The Housing Market Index (HMI) is a monthly survey of 300 homebuilders to gauge demand for new home construction, and their corresponding confidence. New home construction has historically contributed roughly five percent to gross domestic product (GDP) and is therefore a strong proxy for economic growth.

Notwithstanding the impacts of sequestration, or the collateral damage resulting from a default by the United States on its financial obligations - favorable demographics trends, compelling affordability rates, and depressed inventory levels of both existing and new homes bode well for continued overall strength in builder confidence.

Household formation rates are breaking out of their nearly five-year slump and are expected to exceed 1.2 million new households next year (demand side of the household equation). Juxtapose that number with the 800,000+ rate in which new homes are being constructed (supply side of the equation) and you have a very positive correlation.

The availability of credit across the credit and income spectrum will have a large impact on whether households decide to rent or buy.

Case in point, the December HMI saw strong sustained growth, but cited the tight credit market as the largest obstacle to a robust housing market recovery. With the new regulation from the Consumer Financial Protection Bureau (CFPB) released last week, along with the anticipated tightening of Federal Housing Administration (FHA) underwriting standards, it is very likely that the problem of the shrinking credit box and the unyielding regulatory burden for originators will have a distinctively negative impact on the HMI and other housing indicators.


Builder confidence, as measured by the HMI, may break from its eight-month increase this month. In December, the HMI boasted three consecutive quarters of improvement. The index, calculated by the National Association of Home Builders (NAHB), measures current sales expectations, sales expectations for six months in the future, and prospective buyer traffic. NAHB noted in their December release that tight credit remains the largest obstacle to growth in the housing market, saying that the “one thing that is still holding back potential home sales is the difficulty that many families are encountering in getting qualified for a mortgage due to today’s overly stringent lending standards.”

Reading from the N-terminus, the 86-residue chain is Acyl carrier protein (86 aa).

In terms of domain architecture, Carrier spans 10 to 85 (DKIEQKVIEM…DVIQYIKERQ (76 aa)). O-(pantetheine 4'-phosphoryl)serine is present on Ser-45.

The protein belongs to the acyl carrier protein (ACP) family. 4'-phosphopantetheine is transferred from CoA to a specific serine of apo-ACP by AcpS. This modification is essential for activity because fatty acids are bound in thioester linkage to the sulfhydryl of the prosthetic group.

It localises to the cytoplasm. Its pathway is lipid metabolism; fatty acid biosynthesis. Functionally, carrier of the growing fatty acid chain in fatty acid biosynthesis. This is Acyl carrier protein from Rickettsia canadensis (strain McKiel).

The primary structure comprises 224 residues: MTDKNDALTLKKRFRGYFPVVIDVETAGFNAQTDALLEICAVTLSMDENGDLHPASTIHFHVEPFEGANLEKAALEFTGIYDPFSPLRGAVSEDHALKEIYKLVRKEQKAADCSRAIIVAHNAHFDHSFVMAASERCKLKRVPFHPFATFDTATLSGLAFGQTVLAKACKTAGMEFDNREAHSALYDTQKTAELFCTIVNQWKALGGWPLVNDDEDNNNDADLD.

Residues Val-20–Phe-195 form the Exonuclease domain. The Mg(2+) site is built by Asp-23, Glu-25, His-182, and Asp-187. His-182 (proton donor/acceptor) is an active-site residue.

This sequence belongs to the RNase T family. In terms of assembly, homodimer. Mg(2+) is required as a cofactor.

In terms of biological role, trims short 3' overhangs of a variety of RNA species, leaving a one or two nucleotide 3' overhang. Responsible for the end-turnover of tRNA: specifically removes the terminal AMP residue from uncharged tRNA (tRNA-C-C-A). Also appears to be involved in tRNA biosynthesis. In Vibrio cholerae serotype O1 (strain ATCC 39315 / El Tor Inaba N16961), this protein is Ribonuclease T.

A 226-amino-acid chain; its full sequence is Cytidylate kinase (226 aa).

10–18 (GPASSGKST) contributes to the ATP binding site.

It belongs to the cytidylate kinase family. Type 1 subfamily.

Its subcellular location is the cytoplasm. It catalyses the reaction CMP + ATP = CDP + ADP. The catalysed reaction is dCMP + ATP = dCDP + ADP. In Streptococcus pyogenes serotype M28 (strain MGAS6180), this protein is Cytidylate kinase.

Unfortunately, the new regulation issued by the CFPB just last week may have further raised the bar for prospective homebuyers.

On January 10, 2013, the CFPB issued the much-anticipated final Ability-to-Repay/Qualified Mortgage (QM) rule. The final rule, scheduled to be effective January 2014, codifies eight requirements for lenders to verify a borrower’s ability to repay. The rule also establishes two QM constructs with more legal protection for lenders.  For the safest, highest credit quality borrowers, the rule creates a safe harbor, and for higher-cost or less prime borrowers the rule establishes a rebuttable presumption of compliance.

FHA also tightened underwriting standards required for FHA insurance earlier this month. FHA increased the upfront fees charged to borrowers from 1.75 percent to 2.25 percent.  FHA will also begin to require borrowers with a credit score of less than 580 to pay a ten percent down payment. These changes will be effective this spring.

In today’s housing market, with government entities as the primary purchasers of mortgages, it is likely that if and when the private market returns, investors will gravitate toward loans meeting the QM safe harbor standards and other stringent standards such as the FHA changes. This ‘race to the top’ in mortgage lending will only further contribute to the credit problem in the short run.

Although the rule is not yet effective, it will likely begin to impact market expectations soon. We can expect these changes to manifest themselves in forward-looking housing indicators.